Part of Labour’s big pay off to the unions will be unveiled later this week —  but there may be less to the proposed changes to workplace law than some have feared. It is yet another sign that this Labour Government is more conservative than it pretends. 

Richard Rudman is the author of the New Zealand Employment Law Guide.  He is underwhelmed by what are likely to be the proposed changes.

There may be less than some have feared to the Government’s promised employment law reforms set down for introduction this Thursday.

Based on Labour’s election manifesto and the Labour–New Zealand First coalition agreement, predictions of “significant changes” to employment law and “dramatic” and “fundamental” changes across the country’s workplaces may be rather over-blown.

In some ways, that’s a pity.

Because key parts of our employment law — as both the Court of Appeal and the Employment Court have been saying for years — were written when the 40-hour, five-day week was standard. That’s no longer true and, as a result, the laws are outmoded.

During 2017, Labour sought to make political capital from its Future of Work Commission.

Regrettably, the commission’s report was less adventurous and forward-looking than might have been hoped or expected. Few of the issues it identified came through in Labour’s election policies.

The big issues

There are big issues. Perhaps the biggest is the question of what is work in the 21st century.


Since the saga of the Idea Services sleepover cases began almost a decade ago, Parliament has largely left the question to the courts — to make rulings in an out-of-date legislative context.

A second big question involves defining employment and the status of employees at a time when the traditional employer-employee relationship is being supplanted by contracting arrangements more suited to the gig economy.  

Other countries are concerned with the employment status of Uber drivers, for example, and the employment rights of unpaid interns. Not so New Zealand’s politicians.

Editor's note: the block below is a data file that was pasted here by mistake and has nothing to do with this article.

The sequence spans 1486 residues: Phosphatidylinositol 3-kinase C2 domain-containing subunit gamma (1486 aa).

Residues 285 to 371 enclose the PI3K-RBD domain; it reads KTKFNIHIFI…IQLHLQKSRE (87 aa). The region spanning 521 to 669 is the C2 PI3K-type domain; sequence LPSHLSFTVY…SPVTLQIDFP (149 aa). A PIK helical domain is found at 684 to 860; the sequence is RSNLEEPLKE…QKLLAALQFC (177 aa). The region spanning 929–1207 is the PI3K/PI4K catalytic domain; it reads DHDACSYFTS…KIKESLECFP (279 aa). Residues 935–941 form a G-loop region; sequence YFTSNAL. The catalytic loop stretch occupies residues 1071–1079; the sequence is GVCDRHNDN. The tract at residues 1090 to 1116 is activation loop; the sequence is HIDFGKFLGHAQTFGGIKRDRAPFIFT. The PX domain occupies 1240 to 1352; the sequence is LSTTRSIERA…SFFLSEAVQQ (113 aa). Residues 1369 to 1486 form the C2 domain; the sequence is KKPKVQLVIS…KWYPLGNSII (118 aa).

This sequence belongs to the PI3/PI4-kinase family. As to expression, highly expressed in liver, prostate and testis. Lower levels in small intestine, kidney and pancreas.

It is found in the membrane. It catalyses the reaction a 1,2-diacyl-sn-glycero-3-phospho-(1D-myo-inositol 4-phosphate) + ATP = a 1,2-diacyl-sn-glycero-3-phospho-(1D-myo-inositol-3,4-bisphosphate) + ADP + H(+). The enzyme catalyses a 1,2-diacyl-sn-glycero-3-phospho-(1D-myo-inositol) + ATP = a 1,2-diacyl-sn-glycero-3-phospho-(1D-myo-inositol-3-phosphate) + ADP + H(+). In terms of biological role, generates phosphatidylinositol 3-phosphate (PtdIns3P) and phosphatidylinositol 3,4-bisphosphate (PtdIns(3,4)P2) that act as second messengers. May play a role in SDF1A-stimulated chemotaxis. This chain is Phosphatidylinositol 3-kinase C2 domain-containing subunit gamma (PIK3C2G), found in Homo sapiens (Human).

Labour has promised to fiddle with the issue — by repealing John Key’s so-called Hobbit law, which made film workers into independent contractors unless they chose not to be. But that was hardly revolutionary, because real estate agents had been treated that way for years.

What’s needed is a full consideration of employment status. So far, politicians have succeeded only in muddying the waters.

The prime example is the Health and Safety at Work Act 2015, which is based not on the employer–employee relationship as its predecessor was, but on the mutual obligations of people who control a business and of workers — a term much wider than employees.

Labour has promised to introduce “statutory support and legal rights for ‘dependent contractors’ who are effectively workers under the control of an employer”.

This could clarify some of the confusion around employees, independent contractors, triangular employment and associated issues. But it is still just fiddling with the central question of the identity, definition, rights and responsibilities of those who perform work for others.

In the meantime, a promise to “investigate options for ensuring that people who work over 40 hours a week receive adequate remuneration” suggests that Labour, like our employment law, is stuck in the traditional world of work.

Further fiddling

There’s fiddling promised in other areas as well, where bolder and more basic action might produce better results.